Further Delay In Finucane Probe Decision

The case of a Belfast solicitor murdered by loyalists over two decades ago is still making the news today as Northern Ireland Secretary Owen Paterson revealed the latest development in the House of Commons.

The announcement came after various probes into how Patrick Finucane came to be killed in 1989 - with the Army, police and intelligence service all alleged to have been implicated in the death at some level as it was said to have been carried out by loyalist paramilitaries who doubled as security force agents.

Today's news comes after years of deadlock over what has since become one of the most controversial cases of the Northern Ireland Troubles when the Finucane family rejected efforts by the previous Labour government to conduct an investigation under the 2005 Inquiries Act and claimed it gave ministers undue influence over the outcome.

Today, Owen Paterson said: "In my written statement of 11 November, I set out a period of two months during which I would receive representations as to whether it is in the public interest that I should establish a public inquiry into the death of Patrick Finucane.

"As part of this process, my officials have had a constructive meeting with representatives of the Finucane family and a further meeting will be arranged.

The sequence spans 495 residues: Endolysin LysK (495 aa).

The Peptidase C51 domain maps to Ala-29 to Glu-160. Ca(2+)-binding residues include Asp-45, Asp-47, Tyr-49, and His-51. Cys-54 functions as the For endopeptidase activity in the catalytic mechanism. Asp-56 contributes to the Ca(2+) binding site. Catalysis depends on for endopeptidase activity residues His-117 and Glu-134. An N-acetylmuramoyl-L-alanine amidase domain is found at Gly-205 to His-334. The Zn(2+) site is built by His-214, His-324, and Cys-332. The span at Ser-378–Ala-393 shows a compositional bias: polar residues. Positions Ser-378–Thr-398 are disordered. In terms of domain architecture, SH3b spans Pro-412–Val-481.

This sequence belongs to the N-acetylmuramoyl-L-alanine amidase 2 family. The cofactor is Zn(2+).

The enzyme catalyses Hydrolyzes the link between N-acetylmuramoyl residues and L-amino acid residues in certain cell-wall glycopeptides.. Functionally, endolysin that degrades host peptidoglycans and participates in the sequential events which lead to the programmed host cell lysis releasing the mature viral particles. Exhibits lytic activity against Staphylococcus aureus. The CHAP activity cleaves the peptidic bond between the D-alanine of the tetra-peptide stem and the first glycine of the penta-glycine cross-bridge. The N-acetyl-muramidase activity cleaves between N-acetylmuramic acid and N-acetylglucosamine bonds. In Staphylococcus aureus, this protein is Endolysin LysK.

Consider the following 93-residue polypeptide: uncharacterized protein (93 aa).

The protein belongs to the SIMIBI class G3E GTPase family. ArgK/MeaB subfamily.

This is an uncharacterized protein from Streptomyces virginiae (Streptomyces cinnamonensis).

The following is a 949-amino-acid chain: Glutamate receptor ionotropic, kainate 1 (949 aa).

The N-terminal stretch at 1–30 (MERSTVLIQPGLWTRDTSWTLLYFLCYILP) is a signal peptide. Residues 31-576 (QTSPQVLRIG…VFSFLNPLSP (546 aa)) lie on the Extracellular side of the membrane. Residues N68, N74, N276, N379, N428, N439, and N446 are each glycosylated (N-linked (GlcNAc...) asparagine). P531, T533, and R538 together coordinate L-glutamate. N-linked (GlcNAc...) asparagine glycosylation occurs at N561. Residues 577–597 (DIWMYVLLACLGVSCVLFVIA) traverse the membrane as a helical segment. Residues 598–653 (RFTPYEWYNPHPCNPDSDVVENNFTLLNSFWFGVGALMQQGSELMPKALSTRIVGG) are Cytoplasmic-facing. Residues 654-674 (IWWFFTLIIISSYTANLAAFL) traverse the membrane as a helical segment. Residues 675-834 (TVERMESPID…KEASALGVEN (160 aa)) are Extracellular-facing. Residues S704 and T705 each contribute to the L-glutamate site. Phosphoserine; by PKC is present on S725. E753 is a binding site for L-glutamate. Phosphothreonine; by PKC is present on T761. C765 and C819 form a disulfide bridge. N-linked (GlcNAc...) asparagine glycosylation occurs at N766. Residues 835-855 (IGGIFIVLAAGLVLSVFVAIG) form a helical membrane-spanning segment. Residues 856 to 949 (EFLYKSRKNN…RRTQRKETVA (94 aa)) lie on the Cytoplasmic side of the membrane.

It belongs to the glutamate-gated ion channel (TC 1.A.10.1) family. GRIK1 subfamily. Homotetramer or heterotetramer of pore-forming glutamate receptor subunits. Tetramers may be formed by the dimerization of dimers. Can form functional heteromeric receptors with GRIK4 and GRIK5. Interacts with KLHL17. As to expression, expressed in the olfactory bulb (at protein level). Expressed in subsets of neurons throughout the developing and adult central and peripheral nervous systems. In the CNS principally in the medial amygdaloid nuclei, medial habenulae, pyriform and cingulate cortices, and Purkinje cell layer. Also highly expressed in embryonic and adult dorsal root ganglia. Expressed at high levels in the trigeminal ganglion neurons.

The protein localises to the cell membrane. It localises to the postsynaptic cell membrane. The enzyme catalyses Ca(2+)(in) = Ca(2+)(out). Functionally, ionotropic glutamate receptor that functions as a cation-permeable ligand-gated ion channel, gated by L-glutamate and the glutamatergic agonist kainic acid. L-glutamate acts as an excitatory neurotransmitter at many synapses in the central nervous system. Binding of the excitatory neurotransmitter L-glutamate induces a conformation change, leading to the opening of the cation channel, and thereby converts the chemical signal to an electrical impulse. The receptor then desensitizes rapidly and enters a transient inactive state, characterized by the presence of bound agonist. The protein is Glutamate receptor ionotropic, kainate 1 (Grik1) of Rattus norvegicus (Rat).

"In light of the fact that useful discussions are underway between the family and the Government, I have decided, with the agreement of the family, to extend the period during which I will receive representations by two months.

"When this further period has concluded it remains my intention to consider the family's views carefully and in detail, along with any other relevant representations I receive, before taking a decision as to whether or not it is in the public interest to hold a public inquiry into the death of Patrick Finucane," he told the House of Commons in a written statement.


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The British Government's decision not to approve an inquiry into the murder of solicitor Pat Finucane has been greeted with varied reactions. The Finucane family were said to be furious and disappointed yesterday when British Prime Minister, David Cameron said that he was only prepared to offer was a QC–led review of the case.
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